My name is Sarah Rand and I am an Associate Project Director for Research and Evaluation at the Center for Elementary Mathematics and Science Education at the University of Chicago. Our team is currently working on a few efforts to share research and evaluation findings in useful and creative ways (see my November aea365 post about online evaluation reports).
One avenue we have explored is data visualization. Many of our projects result in large, complex data sets and our goal with data visualization is to create useful tools and products that highlight the story we want to tell.
- We recently used Visual.ly’s Marketplace service , which paired us up with a designer and a project manager to create an infographic for a recent project on the current landscape of computer science professional development for high school teachers. Click here to see the infographic, and a small excerpt is included below right in this post. This is a very useful service for evaluators who have limited experience creating infographics.
- Visual.ly will also help with distribution of our infographic and will reach large audiences through social media, their website and a weekly newsletter.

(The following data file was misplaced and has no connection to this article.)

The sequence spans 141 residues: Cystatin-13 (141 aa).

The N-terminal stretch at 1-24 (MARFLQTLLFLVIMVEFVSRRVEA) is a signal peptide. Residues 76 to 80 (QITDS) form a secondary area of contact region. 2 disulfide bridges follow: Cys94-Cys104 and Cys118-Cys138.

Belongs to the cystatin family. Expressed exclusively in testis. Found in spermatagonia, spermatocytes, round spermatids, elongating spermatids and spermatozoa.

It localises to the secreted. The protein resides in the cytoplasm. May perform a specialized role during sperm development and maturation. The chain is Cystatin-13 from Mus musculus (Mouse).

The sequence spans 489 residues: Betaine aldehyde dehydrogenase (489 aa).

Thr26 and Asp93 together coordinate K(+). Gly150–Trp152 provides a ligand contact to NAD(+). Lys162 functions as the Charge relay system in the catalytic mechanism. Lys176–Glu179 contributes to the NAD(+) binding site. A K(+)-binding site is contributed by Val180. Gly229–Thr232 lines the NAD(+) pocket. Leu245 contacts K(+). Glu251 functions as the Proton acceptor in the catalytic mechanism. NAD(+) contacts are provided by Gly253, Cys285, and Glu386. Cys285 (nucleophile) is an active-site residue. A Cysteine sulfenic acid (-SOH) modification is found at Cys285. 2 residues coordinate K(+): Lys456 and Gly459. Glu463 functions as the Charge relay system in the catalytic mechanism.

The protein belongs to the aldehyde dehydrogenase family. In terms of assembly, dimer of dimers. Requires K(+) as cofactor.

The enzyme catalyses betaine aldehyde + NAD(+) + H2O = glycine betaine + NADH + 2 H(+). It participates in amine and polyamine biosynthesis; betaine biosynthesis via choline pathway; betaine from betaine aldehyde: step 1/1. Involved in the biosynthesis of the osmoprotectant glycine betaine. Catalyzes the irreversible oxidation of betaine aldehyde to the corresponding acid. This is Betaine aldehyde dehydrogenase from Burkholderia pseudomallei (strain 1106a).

- Easl.ly is another resource that allows you to create your own infographics at no cost.
- The Knight Center for Journalism in the Americas in currently offering a MOOC (a massive open online course) that offers an introduction infographics and data visualization. The current course is full, but they will offer it again soon.
- Creating good data visualizations is very challenging! Find an expert to help you through the process.
- Infographic development requires intense collaboration between researchers and designers.
- Infographic development requires careful selection and crafting of the story you wish to tell.
- Iteration is part of the process. Our process included many rounds of feedback to the designer.
- The infographic was inspiration for an online report that we created. We applied the design of the infographic for the website and used each visual from the infographic to in conjunction with text about the findings. You can see our online report here.
Feel free to get in touch with any questions or comments: firstname.lastname@example.org.
Do you have questions, concerns, kudos, or content to extend this aea365 contribution? Please add them in the comments section for this post on the aea365 webpage so that we may enrich our community of practice. Would you like to submit an aea365 Tip? Please send a note of interest to email@example.com. aea365 is sponsored by the American Evaluation Association and provides a Tip-a-Day by and for evaluators.